Avoiding Unhealthy Religious Orgs

Avoiding Unhealthy Religious Organizations

Unhealthy religious organizations can be hard to recognize at first, and there is a spectrum in the aggressiveness of these groups’ tactics. Some groups seem to share some of the beliefs or features of mainstream religious groups—the issue is not their beliefs per se, but their emotionally abusive and destructive practices. These groups seek to create an all-or-nothing reality and a situation in which people are totally dependent on the group— spiritually, socially, romantically, financially, and in every way. 

Most of the time religious organizations promote healthy habits that encourage spiritual growth and personal wellbeing. However, sometimes, religious organizations can encourage practitioners to engage in unhealthy religious behaviors. Everyone is capable of being persuaded to do something that we did not want to do, and that susceptibility is what these groups use to incrementally take over people’s lives. 

Unhealthy religious activities do not start with something dramatic but with incremental efforts to control people’s thoughts and lives little by little. New students and others experiencing major life transitions are often especially susceptible to unhealthy religious groups, which often seem extremely friendly, provide many opportunities for community, and seem to create stability in a time of change. However, unlike healthy spiritual and ethical communities, these groups do not ultimately support students’ intellectual freedom and academic success, physical and mental health, and positive relationships with family and friends as part of a healthy, balanced life. 

For your protection and that of all members of the Wellesley College Community, if you believe you have encountered an unhealthy religious organization on campus, please contact the Dean of ORSL or College Chaplains.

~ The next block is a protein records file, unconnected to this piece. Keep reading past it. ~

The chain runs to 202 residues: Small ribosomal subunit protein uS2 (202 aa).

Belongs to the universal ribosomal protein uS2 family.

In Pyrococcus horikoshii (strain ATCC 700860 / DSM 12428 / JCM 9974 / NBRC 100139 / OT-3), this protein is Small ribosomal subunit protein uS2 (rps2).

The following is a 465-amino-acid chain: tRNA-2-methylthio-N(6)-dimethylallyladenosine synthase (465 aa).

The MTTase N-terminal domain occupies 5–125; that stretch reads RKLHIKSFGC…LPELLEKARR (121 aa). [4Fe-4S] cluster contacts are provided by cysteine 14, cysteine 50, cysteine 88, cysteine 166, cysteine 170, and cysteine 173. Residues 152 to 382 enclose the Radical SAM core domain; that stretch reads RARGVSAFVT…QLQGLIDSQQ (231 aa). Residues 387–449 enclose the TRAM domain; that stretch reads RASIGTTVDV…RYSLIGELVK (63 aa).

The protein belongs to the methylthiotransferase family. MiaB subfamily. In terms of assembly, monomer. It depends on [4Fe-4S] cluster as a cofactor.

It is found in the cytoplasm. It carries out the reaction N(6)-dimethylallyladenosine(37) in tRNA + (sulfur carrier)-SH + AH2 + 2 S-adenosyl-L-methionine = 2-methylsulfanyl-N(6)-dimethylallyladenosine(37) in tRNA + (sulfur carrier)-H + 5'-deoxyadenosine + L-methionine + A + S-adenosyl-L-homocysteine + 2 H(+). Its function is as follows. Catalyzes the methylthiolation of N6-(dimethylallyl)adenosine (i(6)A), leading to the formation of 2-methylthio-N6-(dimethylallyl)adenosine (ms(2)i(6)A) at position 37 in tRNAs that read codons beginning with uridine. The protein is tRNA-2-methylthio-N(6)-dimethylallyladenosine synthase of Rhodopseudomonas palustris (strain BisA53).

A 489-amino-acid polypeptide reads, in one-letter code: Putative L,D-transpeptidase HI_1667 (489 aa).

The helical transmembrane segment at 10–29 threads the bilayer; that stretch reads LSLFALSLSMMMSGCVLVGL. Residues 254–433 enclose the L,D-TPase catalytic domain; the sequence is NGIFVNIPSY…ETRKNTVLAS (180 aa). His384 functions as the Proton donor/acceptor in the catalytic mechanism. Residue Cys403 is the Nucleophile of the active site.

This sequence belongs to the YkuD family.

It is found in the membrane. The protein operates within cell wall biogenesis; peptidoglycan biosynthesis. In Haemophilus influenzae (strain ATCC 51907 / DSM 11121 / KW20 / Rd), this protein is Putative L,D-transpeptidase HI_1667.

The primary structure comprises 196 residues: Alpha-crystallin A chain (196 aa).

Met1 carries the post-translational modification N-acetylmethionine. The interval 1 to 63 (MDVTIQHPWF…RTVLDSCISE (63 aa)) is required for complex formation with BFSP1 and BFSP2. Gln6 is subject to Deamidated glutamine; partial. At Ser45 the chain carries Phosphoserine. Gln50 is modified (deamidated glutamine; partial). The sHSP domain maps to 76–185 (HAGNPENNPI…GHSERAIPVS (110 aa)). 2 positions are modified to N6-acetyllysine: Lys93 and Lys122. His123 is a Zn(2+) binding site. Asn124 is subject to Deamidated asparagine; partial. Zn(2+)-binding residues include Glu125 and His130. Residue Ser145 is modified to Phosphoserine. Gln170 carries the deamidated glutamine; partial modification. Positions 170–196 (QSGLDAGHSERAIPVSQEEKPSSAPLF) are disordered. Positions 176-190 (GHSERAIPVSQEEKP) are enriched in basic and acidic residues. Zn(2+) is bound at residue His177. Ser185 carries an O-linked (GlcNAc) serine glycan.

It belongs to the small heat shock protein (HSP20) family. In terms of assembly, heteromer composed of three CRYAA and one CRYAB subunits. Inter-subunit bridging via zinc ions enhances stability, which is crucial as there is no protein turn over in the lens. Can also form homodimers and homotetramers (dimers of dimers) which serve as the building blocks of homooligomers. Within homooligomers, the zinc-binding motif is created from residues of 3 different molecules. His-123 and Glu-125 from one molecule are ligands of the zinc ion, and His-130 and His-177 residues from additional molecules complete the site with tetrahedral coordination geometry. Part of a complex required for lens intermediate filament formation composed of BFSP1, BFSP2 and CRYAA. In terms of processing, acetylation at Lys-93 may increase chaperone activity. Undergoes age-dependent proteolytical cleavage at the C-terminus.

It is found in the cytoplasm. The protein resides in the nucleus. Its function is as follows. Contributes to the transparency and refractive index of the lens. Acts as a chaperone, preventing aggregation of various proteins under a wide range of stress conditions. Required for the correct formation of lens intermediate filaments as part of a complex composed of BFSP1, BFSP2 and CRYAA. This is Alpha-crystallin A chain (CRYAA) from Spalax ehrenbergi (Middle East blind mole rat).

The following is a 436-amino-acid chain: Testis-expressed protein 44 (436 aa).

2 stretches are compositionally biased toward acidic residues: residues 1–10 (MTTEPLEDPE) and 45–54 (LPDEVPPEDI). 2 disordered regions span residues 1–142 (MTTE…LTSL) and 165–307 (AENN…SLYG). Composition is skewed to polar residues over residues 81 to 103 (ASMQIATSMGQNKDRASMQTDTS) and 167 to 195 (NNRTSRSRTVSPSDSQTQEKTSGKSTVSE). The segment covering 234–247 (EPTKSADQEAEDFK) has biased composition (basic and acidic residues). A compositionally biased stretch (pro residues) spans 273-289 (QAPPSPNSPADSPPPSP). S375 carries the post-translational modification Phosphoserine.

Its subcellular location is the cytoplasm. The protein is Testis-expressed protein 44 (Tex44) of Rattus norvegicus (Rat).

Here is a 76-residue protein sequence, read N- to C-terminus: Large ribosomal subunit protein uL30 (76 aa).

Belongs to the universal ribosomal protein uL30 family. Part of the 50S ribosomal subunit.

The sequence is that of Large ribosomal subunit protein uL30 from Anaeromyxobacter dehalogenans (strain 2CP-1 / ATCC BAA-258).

(*This resource was created using resources developed by Rev. Greg McGonigle, University Chaplain at Tufts University)

 

Some Characteristics of Unhealthy Religious Groups

LACK OF FORMAL RECOGNITION: The guidelines that govern recognized religious and philosophical communities at Wellesley College are put in place to protect your wellbeing. Groups that are not connected with university structures or that refuse to comply with university policies should raise questions. Wellesley College’s religious and philosophical communities are expected to operate in a mutually respectful and collaborative ecumenical and interfaith way. 

DECEPTIVENESS OR MISINFORMATION: Unhealthy religious groups generally do not provide clear, complete, or honest information about themselves. Their affiliations, practices, and expectations may not be fully transparent. They may not provide complete details about their activities, activities may turn out differently from what was publicized, and information about leadership, resources, etc. may not be clear. 

OUTREACH EXCEEDS YOUR COMFORT LEVEL: Unhealthy religious groups generally appear very friendly and you may feel like you are instantly friends with everyone. Their outreach may be uncomfortable in frequency, pressure, not taking “no” for an answer, or occurring in methods, times, and places that are inappropriate (e.g., residence halls). You may be asked or expected to recruit others to the group as your primary goal before you are really involved.